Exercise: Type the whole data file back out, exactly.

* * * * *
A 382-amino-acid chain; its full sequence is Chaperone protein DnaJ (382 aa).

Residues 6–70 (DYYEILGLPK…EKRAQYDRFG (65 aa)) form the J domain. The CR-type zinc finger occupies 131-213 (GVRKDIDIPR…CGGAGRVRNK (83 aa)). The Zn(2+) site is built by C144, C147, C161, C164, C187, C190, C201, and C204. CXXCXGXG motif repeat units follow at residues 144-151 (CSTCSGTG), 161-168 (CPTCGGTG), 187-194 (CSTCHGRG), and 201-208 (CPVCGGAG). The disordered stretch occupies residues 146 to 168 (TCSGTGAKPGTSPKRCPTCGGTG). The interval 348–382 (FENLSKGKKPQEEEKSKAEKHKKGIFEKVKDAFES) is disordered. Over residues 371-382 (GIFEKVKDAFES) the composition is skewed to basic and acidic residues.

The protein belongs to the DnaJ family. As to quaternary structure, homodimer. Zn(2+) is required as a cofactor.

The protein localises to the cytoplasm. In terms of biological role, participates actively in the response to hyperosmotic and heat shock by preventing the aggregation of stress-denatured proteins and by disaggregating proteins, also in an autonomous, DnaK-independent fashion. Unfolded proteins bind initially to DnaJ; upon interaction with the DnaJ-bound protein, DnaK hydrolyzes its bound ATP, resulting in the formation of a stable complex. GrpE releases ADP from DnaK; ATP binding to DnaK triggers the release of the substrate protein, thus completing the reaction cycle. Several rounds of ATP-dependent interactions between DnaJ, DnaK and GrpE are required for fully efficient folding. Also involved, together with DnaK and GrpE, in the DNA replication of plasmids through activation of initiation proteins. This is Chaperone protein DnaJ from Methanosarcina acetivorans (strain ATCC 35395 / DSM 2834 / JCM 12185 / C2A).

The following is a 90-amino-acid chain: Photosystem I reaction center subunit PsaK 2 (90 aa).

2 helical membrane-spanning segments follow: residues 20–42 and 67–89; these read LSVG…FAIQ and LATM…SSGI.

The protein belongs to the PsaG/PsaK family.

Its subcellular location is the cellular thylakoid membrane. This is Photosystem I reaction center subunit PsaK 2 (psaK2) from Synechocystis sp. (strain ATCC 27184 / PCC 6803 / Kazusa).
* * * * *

A 382-amino-acid chain; its full sequence is Chaperone protein DnaJ (382 aa).

Residues 6–70 (DYYEILGLPK…EKRAQYDRFG (65 aa)) form the J domain. The CR-type zinc finger occupies 131-213 (GVRKDIDIPR…CGGAGRVRNK (83 aa)). The Zn(2+) site is built by C144, C147, C161, C164, C187, C190, C201, and C204. CXXCXGXG motif repeat units follow at residues 144-151 (CSTCSGTG), 161-168 (CPTCGGTG), 187-194 (CSTCHGRG), and 201-208 (CPVCGGAG). The disordered stretch occupies residues 146 to 168 (TCSGTGAKPGTSPKRCPTCGGTG). The interval 348–382 (FENLSKGKKPQEEEKSKAEKHKKGIFEKVKDAFES) is disordered. Over residues 371-382 (GIFEKVKDAFES) the composition is skewed to basic and acidic residues.

The protein belongs to the DnaJ family. As to quaternary structure, homodimer. Zn(2+) is required as a cofactor.

The protein localises to the cytoplasm. In terms of biological role, participates actively in the response to hyperosmotic and heat shock by preventing the aggregation of stress-denatured proteins and by disaggregating proteins, also in an autonomous, DnaK-independent fashion. Unfolded proteins bind initially to DnaJ; upon interaction with the DnaJ-bound protein, DnaK hydrolyzes its bound ATP, resulting in the formation of a stable complex. GrpE releases ADP from DnaK; ATP binding to DnaK triggers the release of the substrate protein, thus completing the reaction cycle. Several rounds of ATP-dependent interactions between DnaJ, DnaK and GrpE are required for fully efficient folding. Also involved, together with DnaK and GrpE, in the DNA replication of plasmids through activation of initiation proteins. This is Chaperone protein DnaJ from Methanosarcina acetivorans (strain ATCC 35395 / DSM 2834 / JCM 12185 / C2A).

The following is a 90-amino-acid chain: Photosystem I reaction center subunit PsaK 2 (90 aa).

2 helical membrane-spanning segments follow: residues 20–42 and 67–89; these read LSVG…FAIQ and LATM…SSGI.

The protein belongs to the PsaG/PsaK family.

Its subcellular location is the cellular thylakoid membrane. This is Photosystem I reaction center subunit PsaK 2 (psaK2) from Synechocystis sp. (strain ATCC 27184 / PCC 6803 / Kazusa).